The Legend of Momotaro
Momotarô Densetsu Folktale
Momotarô is a very popular hero of the Japanese folklore, whose story was presumably first put in writing during Edo period (1603-1868).
As many tales that were passed down orally during centuries, the original story was probably modified and several versions exist today.
The most frequent rendition
Once upon a time, a woman was washing laundry in the river when she saw a giant peach floating toward her. She brought it back to her husband, and when they opened it, they discovered a child, who explained being sent from Heaven to become their son. They named him Momotarô 桃太郎 (momo meaning "peach" and Tarô being a very common name for firstborn sons in Japan).
Growing up, Momotaro became very strong, but also very lazy, and spent his days sleeping. One day, he heard that demons were living on Onigashima Island (鬼ヶ島). The villagers urged him to go fight the demons. On the way to the battle, Momotaro met and befriended three animals, a dog, a monkey and a pheasant, that could speak human language. The group of four arrived in Onigashima where they defeated the demons.
Momotaro and his friends came back to the village after the capture of the demons’ boss, with its treasures and a large quantity of food. They then lived together happily and rich ever after.
Variation of the tale
The second part of the story is often told the same way, but according to another version of the legend, the childless woman was old. She took a bite of the giant peach, which gave her back immediately her youth and beauty. Her husband was surprised when he came back home, but after hearing her explanations, he also ate the fruit, with the same consequence.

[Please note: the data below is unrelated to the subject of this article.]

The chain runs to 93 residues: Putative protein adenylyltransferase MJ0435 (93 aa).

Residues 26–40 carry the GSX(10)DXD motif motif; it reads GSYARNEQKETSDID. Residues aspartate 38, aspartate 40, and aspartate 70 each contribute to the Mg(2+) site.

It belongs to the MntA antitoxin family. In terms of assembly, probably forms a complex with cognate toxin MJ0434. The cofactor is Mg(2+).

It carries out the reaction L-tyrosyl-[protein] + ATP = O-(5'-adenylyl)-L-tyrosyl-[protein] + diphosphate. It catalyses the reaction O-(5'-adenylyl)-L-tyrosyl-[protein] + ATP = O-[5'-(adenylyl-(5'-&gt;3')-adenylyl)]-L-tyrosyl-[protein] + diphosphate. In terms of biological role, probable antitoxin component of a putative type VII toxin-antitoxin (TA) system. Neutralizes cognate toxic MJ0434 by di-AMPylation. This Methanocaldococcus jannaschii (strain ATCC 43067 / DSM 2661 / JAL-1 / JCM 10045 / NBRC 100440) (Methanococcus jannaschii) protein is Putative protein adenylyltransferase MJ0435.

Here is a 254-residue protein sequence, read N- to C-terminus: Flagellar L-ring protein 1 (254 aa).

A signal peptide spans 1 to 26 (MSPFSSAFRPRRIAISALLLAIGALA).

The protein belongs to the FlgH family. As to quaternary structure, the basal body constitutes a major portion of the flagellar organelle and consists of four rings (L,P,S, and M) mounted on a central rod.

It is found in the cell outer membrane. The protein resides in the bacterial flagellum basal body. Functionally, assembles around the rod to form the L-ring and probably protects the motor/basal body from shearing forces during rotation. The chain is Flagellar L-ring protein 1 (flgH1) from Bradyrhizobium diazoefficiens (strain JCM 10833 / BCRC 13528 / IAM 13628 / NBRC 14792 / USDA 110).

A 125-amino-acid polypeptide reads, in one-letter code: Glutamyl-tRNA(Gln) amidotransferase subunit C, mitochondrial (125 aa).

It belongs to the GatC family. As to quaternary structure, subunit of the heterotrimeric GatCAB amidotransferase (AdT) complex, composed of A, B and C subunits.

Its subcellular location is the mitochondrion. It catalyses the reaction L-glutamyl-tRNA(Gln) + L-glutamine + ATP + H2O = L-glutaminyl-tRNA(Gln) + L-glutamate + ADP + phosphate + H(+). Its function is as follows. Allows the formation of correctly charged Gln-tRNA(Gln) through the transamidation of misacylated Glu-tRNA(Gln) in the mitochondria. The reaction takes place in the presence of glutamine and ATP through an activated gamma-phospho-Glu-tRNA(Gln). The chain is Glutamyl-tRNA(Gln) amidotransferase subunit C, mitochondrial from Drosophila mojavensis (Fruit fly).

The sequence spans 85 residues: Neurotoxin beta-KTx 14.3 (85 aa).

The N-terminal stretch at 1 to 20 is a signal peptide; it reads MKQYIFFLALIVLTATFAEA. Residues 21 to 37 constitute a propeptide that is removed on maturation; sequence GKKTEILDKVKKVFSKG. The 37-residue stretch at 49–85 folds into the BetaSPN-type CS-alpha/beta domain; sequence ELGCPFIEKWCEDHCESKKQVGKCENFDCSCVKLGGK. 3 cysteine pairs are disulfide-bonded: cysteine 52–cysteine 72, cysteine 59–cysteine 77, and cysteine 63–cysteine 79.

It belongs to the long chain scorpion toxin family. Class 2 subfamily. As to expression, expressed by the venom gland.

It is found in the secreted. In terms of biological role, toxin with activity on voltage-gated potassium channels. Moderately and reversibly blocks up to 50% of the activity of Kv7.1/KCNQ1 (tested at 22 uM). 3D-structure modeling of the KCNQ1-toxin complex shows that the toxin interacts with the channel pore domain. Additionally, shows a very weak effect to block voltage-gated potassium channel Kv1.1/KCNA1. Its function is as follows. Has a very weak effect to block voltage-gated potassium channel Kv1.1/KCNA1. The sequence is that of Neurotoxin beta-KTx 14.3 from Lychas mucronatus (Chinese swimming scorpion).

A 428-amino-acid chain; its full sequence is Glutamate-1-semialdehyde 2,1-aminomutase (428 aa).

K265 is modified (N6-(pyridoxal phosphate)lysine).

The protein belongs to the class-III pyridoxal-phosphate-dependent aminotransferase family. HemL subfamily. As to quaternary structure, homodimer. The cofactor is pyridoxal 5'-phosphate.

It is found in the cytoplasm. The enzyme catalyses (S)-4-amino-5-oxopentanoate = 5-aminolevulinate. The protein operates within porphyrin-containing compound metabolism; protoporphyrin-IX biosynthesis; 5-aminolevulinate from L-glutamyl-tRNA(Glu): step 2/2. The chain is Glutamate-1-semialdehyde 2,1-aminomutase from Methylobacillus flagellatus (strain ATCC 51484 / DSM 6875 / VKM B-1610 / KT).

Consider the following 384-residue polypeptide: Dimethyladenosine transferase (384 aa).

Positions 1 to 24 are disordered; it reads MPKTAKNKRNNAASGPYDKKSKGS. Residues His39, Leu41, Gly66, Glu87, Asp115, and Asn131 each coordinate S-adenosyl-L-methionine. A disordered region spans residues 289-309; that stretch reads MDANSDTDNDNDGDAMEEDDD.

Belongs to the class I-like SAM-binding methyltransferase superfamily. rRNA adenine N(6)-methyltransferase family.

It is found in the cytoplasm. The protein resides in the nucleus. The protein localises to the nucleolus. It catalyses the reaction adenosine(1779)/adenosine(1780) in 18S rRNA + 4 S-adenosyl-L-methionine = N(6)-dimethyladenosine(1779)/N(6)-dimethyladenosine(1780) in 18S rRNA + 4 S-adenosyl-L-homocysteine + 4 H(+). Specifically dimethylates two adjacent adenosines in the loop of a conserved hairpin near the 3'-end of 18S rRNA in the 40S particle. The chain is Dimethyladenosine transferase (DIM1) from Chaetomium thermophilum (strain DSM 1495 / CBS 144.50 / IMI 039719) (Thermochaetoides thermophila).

The rejuvenated couple then gave birth to Tarô 太郎, a boy who grew up to meet his parents’ expectations: he was kind, brave, strong and friendly (the perfect role model for children’s tales!).
Posterity of the legend
During the Second World War, Momotaro was largely used in movies and cartoons as a representation of the Japanese government, the animals being the people, and the demons the United States. Onigashima may have been a symbol of Pearl Harbor.
Nowadays, the legend is often linked to Okayama City, from which it probably originates. The demons’ island is said to be Megijima in Seto Inland Sea, near Takamatsu, a place renowned for its wide caves. Statues of demons were even carved there in reference to the tale.
The legend of Momotaro is a normal encounter in daily life in Japan:
- The children’s song Momotarō-san no Uta (1911) is frequently taught in Japanese schools.
- Inuyama City holds a "Momotaro Festival" at the eponymous shrine each year on May 5, and celebrates the hero throughout the town with Momotaro-related decorations, especially on manholes.
- A Momotaro doll is a common gift for boys on Kodomo no Hi, the children’s day on May 5.
- He appears for example in Akira Toriyama’s Dr Slump,
- In One Piece, Wanokuni arc and Onigashima battle are direct references to the legend, including the role of the kibi dango dumplings,
- In Hozuki no reitetsu (Hozuki’s Coolheadedness), Momotaro is first introduced as an opportunist and a bragger. His animal friends become zealous employees of Hell.
It is also possible that Roald Dahl’s novel, and consequently the adapted animated movie James and the Giant Peach (Henry Selick – 1996), were freely inspired from Momotaro’s tale.